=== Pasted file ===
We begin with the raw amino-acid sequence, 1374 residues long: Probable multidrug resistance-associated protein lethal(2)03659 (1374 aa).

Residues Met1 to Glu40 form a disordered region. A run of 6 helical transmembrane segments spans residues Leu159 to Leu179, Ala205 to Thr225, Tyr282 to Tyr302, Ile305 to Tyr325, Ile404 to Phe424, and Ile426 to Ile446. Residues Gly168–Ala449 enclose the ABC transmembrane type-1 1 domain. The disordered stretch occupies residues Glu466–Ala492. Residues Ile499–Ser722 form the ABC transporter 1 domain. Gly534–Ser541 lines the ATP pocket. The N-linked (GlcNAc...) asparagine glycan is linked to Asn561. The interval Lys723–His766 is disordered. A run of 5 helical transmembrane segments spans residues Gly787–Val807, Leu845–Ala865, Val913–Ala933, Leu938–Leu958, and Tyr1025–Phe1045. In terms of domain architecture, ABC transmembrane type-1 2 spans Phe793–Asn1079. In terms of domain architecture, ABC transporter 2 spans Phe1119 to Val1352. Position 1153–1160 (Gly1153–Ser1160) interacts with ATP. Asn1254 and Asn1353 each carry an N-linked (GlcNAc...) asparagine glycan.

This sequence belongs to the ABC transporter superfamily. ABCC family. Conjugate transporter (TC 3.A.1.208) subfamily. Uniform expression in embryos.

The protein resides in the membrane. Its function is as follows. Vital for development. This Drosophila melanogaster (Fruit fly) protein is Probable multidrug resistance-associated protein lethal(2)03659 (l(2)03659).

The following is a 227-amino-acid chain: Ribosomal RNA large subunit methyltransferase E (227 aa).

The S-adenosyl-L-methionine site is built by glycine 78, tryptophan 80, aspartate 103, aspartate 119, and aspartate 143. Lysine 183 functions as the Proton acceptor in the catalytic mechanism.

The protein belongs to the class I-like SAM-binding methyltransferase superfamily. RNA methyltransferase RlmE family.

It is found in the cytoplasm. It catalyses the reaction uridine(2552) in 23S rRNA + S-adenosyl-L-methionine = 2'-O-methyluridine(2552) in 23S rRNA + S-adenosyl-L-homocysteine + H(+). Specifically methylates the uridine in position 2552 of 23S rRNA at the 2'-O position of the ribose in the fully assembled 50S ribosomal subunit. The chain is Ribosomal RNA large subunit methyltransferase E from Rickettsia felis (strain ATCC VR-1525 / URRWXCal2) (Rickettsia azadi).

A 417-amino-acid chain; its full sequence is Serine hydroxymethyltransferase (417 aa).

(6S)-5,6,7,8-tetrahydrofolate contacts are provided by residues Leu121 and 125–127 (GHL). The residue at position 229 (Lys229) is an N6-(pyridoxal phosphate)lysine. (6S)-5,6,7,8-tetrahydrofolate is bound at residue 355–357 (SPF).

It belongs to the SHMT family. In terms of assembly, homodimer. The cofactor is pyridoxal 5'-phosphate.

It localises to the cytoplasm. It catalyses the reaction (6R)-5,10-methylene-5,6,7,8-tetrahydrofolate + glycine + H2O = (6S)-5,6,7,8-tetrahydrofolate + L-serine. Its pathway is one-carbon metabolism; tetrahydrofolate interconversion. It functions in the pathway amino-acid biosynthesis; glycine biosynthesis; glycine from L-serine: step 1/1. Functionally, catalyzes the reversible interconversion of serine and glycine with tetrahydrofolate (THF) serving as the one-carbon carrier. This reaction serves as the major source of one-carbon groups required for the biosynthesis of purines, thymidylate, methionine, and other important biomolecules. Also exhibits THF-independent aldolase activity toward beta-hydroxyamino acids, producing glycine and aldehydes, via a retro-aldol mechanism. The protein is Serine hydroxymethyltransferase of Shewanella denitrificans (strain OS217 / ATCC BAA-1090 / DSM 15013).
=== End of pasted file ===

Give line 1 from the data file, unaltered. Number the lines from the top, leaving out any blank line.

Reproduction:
We begin with the raw amino-acid sequence, 1374 residues long: Probable multidrug resistance-associated protein lethal(2)03659 (1374 aa).